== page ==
Carolyn Vaughan wrote that "gardening is arduous, sometimes onerous, work," and Charles Dudley Warner said that it required "a cast iron back with a hinge on it."
But an old Chinese proverb states, "If you want to be happy for a week, take a wife. If you want to be happy all of your life, make a garden."
In an even lighter vein Ogden Nash said, "My garden will never make me famous, I'm a horticultural ignoramus. I can't tell a string-bean from a soy-bean, or even a girl-bean from a boy-bean."
Celia Thaxter was more serious when she stated, "He who is born with a silver spoon in his mouth is generally considered a fortunate person, but his good fortune is small compared to that of the happy mortal who enters this world with a passion for flowers in his soul."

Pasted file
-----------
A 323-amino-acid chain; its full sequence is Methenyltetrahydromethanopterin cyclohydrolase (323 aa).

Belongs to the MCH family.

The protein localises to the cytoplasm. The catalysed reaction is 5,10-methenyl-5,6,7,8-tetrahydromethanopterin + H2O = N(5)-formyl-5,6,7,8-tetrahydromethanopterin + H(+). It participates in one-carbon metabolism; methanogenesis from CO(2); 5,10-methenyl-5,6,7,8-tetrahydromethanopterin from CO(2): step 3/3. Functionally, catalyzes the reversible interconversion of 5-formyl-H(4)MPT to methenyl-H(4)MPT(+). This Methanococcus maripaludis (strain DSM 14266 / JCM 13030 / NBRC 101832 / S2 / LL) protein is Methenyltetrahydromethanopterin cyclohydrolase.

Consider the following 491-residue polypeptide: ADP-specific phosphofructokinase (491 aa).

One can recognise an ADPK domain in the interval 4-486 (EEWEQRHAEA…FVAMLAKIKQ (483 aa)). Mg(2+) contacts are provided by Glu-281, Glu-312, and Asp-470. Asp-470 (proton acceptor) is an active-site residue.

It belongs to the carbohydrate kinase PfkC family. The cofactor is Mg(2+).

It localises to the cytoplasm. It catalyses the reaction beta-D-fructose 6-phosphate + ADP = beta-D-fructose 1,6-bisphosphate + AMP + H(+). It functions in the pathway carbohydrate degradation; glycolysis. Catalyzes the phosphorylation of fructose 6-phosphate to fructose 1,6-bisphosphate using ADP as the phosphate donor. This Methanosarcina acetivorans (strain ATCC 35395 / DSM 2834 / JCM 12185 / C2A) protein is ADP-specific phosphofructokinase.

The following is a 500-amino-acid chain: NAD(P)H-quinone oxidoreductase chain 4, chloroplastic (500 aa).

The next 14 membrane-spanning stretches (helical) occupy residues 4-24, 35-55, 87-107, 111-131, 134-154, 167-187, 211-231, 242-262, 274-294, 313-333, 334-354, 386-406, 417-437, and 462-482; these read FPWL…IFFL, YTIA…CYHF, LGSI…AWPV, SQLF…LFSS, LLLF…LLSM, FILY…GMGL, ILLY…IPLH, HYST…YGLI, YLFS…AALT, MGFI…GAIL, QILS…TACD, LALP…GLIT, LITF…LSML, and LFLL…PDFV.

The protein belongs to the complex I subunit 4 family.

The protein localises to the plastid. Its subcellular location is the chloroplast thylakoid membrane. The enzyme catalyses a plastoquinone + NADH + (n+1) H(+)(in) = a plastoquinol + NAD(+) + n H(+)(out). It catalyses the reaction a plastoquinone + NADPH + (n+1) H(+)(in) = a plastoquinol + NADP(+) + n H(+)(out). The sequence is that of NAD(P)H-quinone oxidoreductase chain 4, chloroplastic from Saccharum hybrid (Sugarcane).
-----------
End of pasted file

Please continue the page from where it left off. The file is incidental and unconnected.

And of course Rudyard Kipling wrote:
"Oh, Adam was a gardener and God who made him, sees
That half a proper gardener's work is done upon his knees
So when your work is finished you can wash your hands and pray
For the glory of the garden, that it may not pass away!
And the glory of the garden, it shall never pass away."